'All it takes is four games, we’ve already got one of ‘em'
Before senior guard Troy Simons dunked the ball to give Kent State an 82-74 lead with 44.2 seconds left, the Flashes had to solve Eastern Michigan’s 2-3 zone.
Coach Rob Senderoff credited assistant coach Matt Sligh for finding the solution.
“(Sligh) recommended putting Booman (Antonio Williams) in the middle of the zone for this game,” Senderoff said. “I think we were significantly more effective with him, either along the baseline or in the middle, as opposed to up top.”
“I’ll sit here and take the heat for the bad loss in the first game. We didn’t have (Williams) where we needed him.”
Here are five takeaways from Kent State’s 86-76 win over Eastern Michigan:
Best ball movement in Mid American Conference play
The Flashes moved the ball better than any other MAC game this season. Their 18 turnovers counteracted what could’ve been a season-high scoring output.
“If we could’ve cut some of the turnovers, we could’ve had 100 tonight,” Senderoff said. “Thursday’s gonna be a completely new game, but I’m glad we had 21 assists… We should play with confidence. We should play with confidence at all times because we have a good offensive team.”
The ball movement has been something that’s plagued them throughout the season. In their first matchup, Kent State totaled 11 assists and 16 turnovers. Monday night, the Flashes’ passes were more meaningful. They regularly found cutting teammates for layups (36 points in the paint), and they scored 16 fastbreak points. Each of those totals are 14 points higher than in the first game against Eastern Michigan.
Sophomore guard Anthony Roberts had a game-high six assists and one turnover. He counteracted a less than efficient perimeter shooting performance by becoming the main facilitator. His ability to play that role well allowed Williams to play off ball, which opened up the entire offense.
Williams’ attacking holes in the zone
Williams shot 75 percent, his highest percentage of the season when taking more than five shots in a game.
“He was tremendous in the middle,” Senderoff said. “Anthony (Roberts), Troy (Simons) and Mitch (Peterson) found him in the middle all night long. That was a big part of the game.”
He regularly scored over and around 7-footer Boubacar Toure. There were at least four times he either shot a mid range jump shot over him, finished through him or went around him for a layup.
Williams’ speed and quickness helped the Flashes weather several halfcourt lulls. He helped push the tempo in the second half, and Kent State scored 12 fastbreak points because of it.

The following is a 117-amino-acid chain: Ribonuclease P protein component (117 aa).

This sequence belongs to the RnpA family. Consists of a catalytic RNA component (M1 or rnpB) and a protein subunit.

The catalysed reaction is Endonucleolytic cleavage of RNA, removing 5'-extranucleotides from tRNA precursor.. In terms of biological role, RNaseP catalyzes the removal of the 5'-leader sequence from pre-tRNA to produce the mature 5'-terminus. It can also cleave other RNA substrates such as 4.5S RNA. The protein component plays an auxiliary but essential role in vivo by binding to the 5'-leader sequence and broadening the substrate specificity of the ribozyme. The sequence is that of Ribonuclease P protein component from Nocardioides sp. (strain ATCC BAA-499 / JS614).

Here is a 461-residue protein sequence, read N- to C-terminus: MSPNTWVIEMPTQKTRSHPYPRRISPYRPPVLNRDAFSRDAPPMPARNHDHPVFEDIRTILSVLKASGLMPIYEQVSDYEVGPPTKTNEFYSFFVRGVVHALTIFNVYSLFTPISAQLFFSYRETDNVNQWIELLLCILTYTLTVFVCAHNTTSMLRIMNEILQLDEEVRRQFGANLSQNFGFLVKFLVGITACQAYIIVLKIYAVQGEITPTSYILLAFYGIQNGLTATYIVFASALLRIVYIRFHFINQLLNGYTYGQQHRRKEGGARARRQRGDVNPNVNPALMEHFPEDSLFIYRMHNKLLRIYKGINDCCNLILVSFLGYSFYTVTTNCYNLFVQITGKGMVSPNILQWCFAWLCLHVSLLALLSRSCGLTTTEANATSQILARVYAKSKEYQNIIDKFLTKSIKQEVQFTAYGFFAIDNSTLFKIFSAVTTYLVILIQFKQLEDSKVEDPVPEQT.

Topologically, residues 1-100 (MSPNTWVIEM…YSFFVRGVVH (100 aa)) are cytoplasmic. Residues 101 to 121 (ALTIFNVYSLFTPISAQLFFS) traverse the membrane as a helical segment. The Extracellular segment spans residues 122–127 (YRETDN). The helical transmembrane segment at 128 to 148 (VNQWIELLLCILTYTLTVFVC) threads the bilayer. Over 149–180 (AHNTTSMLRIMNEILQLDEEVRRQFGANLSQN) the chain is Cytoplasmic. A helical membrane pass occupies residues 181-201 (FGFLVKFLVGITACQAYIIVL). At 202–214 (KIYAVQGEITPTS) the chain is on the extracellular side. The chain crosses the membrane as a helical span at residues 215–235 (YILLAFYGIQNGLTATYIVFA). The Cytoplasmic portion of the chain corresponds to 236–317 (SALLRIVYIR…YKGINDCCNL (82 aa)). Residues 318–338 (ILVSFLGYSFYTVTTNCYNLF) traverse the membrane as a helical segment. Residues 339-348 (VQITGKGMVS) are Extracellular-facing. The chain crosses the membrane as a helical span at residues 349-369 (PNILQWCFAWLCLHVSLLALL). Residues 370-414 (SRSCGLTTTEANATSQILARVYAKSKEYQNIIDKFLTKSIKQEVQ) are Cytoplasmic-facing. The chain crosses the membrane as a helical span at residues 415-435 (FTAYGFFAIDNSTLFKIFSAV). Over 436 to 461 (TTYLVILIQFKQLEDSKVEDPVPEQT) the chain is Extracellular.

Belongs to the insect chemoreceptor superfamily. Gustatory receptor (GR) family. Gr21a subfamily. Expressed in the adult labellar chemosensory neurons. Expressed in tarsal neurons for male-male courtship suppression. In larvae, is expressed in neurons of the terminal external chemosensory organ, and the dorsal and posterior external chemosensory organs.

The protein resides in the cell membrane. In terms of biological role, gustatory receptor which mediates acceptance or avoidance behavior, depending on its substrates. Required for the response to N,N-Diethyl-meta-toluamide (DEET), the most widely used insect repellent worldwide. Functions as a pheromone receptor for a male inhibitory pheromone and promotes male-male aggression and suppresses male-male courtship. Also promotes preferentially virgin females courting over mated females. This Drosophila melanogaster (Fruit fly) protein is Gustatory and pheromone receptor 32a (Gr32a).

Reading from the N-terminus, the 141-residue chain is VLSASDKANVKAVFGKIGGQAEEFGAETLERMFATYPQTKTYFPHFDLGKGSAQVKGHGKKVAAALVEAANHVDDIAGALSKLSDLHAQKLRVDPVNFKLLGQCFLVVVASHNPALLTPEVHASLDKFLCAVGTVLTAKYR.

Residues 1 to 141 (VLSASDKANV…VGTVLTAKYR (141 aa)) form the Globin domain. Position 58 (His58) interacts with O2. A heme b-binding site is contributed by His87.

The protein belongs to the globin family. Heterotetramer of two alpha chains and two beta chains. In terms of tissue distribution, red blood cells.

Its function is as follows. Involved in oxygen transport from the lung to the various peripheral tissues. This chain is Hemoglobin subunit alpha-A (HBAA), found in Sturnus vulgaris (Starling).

Kent State’s first half run
Williams fouled out in the first matchup with Eastern Michigan. He looked to be on a similar path, as he picked up his second foul with 8:08 left in the first half. He walked to the bench with a team-high nine points on 3-for-3 shooting.
Instead of allowing Eastern Michigan to go on a significant run to end the half, junior forward Tervell Beck and senior guard Mitch Peterson helped Kent State end the half on a 9-2 run over the final 3:37.
“That run was huge because we were trying to create space,” Pippen said. “We were just trying to keep adding on to it even though they came back, but we stuck with our plan.”
Pippen’s ability to carve out space inside
Most of Pippen’s team-high 20 points came from the free-throw line. He went 10-for-10, and the Flashes finished 20-for-22. It was their highest percentage from the free-throw line this season (min. eight free throws).
Pippen’s presence inside was a direct result of him not settling from outside. He had early success from the 3-point line, but instead of continuing to shoot 3-pointers, he drove inside. This approach resulted in off balance Eastern Michigan defenders fouling him seven times.
Pippen ended a 5-0 Eastern Michigan run that cut Kent State’s lead to six points with a 3-pointer from the right corner with 3:10 left. The shot shifted the momentum, and the Flashes were able to survive a career-high 30 points from Noah Morgan.
Pippen will need to continue to attack if the Flashes are going to make a deep MAC Tournament run.
“According to him, he can (always attack at the same level),” Senderoff said. “I took him out for 30 seconds and he was angry as could be at me. He looked really tired so I wanted to get him out until the media timeout.
Settling less in the second half
After attempting 15 3-pointers in the first half, Kent State attempted seven in the second half. The Flashes attacked the rim to the tune of 15 free-throw attempts in the final 20 minutes. They attempted more than 20 free-throws for the first time since Feb. 21 in a double overtime loss to Buffalo.
Kent State improves to 11-6 in games it attempts less than 25 3-pointers. By comparison, the Flashes are 4-3 in games they attempt 30 or more 3-pointers.
Kent State will play Ball State in the MAC Tournament quarterfinals on Thursday at 9 p.m. at the Rocket Mortgage FieldHouse. The Flashes are riding momentum again as the six seed, which has led some to draw comparisons to the 2016-2017 MAC championship team, who was also a six seed.
“I think about that team all the time,” Pippen said. “I think that team from my freshman year and this team have some similar personalities. We have the same talent. All it takes is four games, we’ve already got one of ‘em.”
Contact Ian Kreider at email@example.com.